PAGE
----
K.M. Weiland is a great teacher and listener. I love authors that forge relationships with their readers. It’s something I hope to do someday soon. Excellent site and info.

2) Jordan McCollum

Jordan McCollum is another author that gives back to the writing community and she does it in a big way. She has several blog series covering different aspects of writing and also gives away free writing guides. Now, we all love free goodies, right? But this is so much better because it’s chock full of useful nuggets of writing wisdom that we can put into practice straight away. Doesn’t that just scream Double Rainbow?

She’s also great on Twitter and connecting with other writers. She shares more than just her writing life (and her recently published first novel,¬†I, Spy. Congrats again!). It’s nice to know that writers are people, too. <<Gasp!>> I find it inspiring when I learn what other writers struggle with and celebrate on a daily basis.

3) Moody Writing

What have I called info that’s entertaining? Yes. Infotainment. When you head over to Moody Writing, you’ll understand why it was a winner for 2012 Top Ten Blogs for Writers. This site was definitely in good company. In fact, I’ve visited all of those sites at one point or another.

I know I’m not the only person who will look up a topic such as, say, character motivation, and look up at least five different sources on the topic. That is, different opinions, approaches, perspectives on the staples of storytelling. Hands-down, Moody Writing is always on that list.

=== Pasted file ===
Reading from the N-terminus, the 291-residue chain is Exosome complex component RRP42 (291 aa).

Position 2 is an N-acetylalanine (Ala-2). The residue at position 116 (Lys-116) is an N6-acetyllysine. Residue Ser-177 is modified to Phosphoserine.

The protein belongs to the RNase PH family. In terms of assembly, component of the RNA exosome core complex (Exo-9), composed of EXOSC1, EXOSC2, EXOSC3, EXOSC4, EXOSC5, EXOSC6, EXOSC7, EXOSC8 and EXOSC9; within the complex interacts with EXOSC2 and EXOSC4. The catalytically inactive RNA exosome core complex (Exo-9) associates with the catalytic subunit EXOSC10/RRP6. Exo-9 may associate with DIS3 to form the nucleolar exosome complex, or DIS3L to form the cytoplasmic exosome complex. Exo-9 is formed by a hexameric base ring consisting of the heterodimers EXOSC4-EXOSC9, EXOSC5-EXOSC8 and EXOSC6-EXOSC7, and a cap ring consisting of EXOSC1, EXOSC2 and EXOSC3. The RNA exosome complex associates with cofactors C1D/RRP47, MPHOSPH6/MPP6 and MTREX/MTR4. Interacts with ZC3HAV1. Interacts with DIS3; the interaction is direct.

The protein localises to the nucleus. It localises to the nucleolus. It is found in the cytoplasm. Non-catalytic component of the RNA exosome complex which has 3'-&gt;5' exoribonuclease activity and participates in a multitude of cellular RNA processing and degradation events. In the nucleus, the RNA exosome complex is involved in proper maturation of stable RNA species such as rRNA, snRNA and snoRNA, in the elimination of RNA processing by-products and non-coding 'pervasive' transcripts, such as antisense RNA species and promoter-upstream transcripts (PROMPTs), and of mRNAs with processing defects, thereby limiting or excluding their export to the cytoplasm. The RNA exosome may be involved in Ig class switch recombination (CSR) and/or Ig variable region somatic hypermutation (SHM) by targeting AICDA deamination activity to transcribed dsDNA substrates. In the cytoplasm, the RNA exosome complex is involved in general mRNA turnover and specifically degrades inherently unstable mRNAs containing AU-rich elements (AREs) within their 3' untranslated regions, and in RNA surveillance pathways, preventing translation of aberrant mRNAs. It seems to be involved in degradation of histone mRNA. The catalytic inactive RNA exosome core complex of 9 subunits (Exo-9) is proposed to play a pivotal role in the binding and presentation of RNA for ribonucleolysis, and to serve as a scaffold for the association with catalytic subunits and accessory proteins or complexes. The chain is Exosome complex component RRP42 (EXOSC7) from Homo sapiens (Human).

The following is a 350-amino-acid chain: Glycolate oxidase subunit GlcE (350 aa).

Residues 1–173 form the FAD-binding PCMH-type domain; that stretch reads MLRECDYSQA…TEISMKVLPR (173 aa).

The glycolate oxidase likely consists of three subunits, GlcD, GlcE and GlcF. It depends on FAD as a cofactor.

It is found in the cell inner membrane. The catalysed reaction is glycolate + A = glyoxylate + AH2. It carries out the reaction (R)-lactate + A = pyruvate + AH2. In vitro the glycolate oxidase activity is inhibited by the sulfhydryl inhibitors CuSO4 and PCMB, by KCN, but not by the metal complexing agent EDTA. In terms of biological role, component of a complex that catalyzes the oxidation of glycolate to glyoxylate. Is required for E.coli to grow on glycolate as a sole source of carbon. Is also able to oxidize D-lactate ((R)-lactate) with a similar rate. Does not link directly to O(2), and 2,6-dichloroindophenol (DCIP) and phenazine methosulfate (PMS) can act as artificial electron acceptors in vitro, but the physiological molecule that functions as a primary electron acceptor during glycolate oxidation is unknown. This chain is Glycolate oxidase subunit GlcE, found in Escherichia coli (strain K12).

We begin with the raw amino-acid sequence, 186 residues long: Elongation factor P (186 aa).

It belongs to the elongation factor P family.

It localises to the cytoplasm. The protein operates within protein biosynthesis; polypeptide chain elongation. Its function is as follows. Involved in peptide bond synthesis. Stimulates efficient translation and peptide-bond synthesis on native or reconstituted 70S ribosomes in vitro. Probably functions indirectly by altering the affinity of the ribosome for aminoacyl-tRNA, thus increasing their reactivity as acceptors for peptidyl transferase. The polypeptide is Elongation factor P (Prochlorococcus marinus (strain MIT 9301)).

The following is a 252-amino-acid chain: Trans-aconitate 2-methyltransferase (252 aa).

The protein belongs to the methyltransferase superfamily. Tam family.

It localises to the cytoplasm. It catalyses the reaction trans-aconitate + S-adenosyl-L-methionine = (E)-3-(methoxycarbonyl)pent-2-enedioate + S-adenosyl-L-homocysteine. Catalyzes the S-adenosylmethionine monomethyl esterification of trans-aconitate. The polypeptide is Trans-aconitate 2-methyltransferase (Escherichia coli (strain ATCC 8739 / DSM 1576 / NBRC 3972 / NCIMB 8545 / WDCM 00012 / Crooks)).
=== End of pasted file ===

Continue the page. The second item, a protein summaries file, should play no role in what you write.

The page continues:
4) The Other Side of the Story

Janice Hardy¬†provides the world with a comprehensive treasure trove of writing tips and articles that run the gamut of the writing process, from conception to publication. Everything is organized for easy reference. There’s an endless supply of info, you’ll be clicking for days.

Don’t be intimidated by the amount of information. It might seem daunting at first, but once you get your bearings, it’s like having a complete writer’s manual at your clickable fingertips.

5) Savvy Authors

It’s no secret that Savvy is my virtual home away from home. I’ve shared my love for this writing community since I first began this blog back at the end of March. Workshops? Check. Articles? Check. Blog posts? Check. Forums? Check. The support and camaraderie at Savvy Authors makes it a mainstay in my writing life. I can’t say enough good things about them.

I don’t think there’s been a week that I haven’t had an ongoing workshop since I dove in back in late November last year. I’m going to wear out an old saying but seriously, my writing? Leaps and bounds. Leaps and countless bounds of improvement. One thing I can say is the writing journey never ends and you’re constantly learning. There are great people here that will help nurture your craft and help you grow as a writer.

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There you have it. Just five of my favorite writing finds. It’s a nice way to start off what I hope to be a great blog series.

If you haven’t already, I hope you take a look at each site and maybe stay awhile. Then put all that awesome knowledge back into your WIPs. You’re writing will thank you for it.